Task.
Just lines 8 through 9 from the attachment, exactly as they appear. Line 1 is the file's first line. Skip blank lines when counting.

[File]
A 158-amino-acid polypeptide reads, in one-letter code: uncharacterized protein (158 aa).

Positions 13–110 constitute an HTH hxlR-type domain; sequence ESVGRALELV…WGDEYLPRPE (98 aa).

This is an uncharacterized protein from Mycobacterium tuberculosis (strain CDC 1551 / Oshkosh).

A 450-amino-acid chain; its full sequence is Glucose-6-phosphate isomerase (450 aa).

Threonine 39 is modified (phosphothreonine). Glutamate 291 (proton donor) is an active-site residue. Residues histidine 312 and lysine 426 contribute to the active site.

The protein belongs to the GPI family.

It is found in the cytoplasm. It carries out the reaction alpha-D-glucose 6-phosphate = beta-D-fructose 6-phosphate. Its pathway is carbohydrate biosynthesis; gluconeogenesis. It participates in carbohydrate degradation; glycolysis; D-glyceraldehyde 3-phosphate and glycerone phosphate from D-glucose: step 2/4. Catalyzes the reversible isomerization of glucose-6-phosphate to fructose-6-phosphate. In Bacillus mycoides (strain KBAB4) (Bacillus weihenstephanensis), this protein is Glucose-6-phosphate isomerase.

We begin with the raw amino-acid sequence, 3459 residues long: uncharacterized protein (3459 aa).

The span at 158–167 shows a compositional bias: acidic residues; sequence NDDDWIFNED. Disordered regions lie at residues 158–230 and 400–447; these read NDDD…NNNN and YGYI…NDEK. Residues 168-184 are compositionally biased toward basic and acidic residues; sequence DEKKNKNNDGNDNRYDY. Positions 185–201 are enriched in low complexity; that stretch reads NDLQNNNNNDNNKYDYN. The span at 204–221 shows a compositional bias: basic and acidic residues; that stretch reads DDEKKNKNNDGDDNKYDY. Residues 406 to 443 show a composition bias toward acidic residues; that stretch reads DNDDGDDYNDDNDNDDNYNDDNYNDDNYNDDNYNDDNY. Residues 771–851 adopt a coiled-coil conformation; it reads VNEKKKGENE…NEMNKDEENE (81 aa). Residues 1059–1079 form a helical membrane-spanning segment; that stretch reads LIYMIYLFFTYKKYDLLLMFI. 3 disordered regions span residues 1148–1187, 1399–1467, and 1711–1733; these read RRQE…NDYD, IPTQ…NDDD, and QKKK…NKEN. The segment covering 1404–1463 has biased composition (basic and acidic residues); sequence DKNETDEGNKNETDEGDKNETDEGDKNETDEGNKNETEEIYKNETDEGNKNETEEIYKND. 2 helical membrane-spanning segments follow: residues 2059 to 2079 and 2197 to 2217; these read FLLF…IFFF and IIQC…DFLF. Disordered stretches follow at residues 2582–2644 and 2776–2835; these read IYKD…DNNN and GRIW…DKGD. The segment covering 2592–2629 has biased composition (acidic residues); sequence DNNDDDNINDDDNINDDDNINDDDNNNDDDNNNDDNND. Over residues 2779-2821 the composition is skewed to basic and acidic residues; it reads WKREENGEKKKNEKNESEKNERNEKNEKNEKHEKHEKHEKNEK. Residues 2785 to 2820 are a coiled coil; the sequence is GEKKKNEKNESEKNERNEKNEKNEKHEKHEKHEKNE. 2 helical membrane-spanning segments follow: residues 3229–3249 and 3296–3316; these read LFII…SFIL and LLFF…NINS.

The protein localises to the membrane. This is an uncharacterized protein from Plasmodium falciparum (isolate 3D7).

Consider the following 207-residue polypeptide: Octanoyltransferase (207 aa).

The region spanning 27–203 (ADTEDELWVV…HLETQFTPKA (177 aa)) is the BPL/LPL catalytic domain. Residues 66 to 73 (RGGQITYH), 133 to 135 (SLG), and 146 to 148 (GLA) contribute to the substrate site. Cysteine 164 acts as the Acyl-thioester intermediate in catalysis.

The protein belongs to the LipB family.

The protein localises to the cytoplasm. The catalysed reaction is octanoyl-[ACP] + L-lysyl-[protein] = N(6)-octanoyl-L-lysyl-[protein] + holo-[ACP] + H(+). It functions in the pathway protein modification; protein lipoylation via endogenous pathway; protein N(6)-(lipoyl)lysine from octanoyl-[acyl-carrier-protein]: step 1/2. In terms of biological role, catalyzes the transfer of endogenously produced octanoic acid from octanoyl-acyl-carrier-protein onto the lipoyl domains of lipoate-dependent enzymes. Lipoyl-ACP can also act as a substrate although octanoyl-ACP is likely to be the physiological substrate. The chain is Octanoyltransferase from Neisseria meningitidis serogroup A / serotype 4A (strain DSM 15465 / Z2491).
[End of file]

We begin with the raw amino-acid sequence, 3459 residues long: uncharacterized protein (3459 aa).

The span at 158–167 shows a compositional bias: acidic residues; sequence NDDDWIFNED. Disordered regions lie at residues 158–230 and 400–447; these read NDDD…NNNN and YGYI…NDEK. Residues 168-184 are compositionally biased toward basic and acidic residues; sequence DEKKNKNNDGNDNRYDY. Positions 185–201 are enriched in low complexity; that stretch reads NDLQNNNNNDNNKYDYN. The span at 204–221 shows a compositional bias: basic and acidic residues; that stretch reads DDEKKNKNNDGDDNKYDY. Residues 406 to 443 show a composition bias toward acidic residues; that stretch reads DNDDGDDYNDDNDNDDNYNDDNYNDDNYNDDNYNDDNY. Residues 771–851 adopt a coiled-coil conformation; it reads VNEKKKGENE…NEMNKDEENE (81 aa). Residues 1059–1079 form a helical membrane-spanning segment; that stretch reads LIYMIYLFFTYKKYDLLLMFI. 3 disordered regions span residues 1148–1187, 1399–1467, and 1711–1733; these read RRQE…NDYD, IPTQ…NDDD, and QKKK…NKEN. The segment covering 1404–1463 has biased composition (basic and acidic residues); sequence DKNETDEGNKNETDEGDKNETDEGDKNETDEGNKNETEEIYKNETDEGNKNETEEIYKND. 2 helical membrane-spanning segments follow: residues 2059 to 2079 and 2197 to 2217; these read FLLF…IFFF and IIQC…DFLF. Disordered stretches follow at residues 2582–2644 and 2776–2835; these read IYKD…DNNN and GRIW…DKGD. The segment covering 2592–2629 has biased composition (acidic residues); sequence DNNDDDNINDDDNINDDDNINDDDNNNDDDNNNDDNND. Over residues 2779-2821 the composition is skewed to basic and acidic residues; it reads WKREENGEKKKNEKNESEKNERNEKNEKNEKHEKHEKHEKNEK. Residues 2785 to 2820 are a coiled coil; the sequence is GEKKKNEKNESEKNERNEKNEKNEKHEKHEKHEKNE. 2 helical membrane-spanning segments follow: residues 3229–3249 and 3296–3316; these read LFII…SFIL and LLFF…NINS.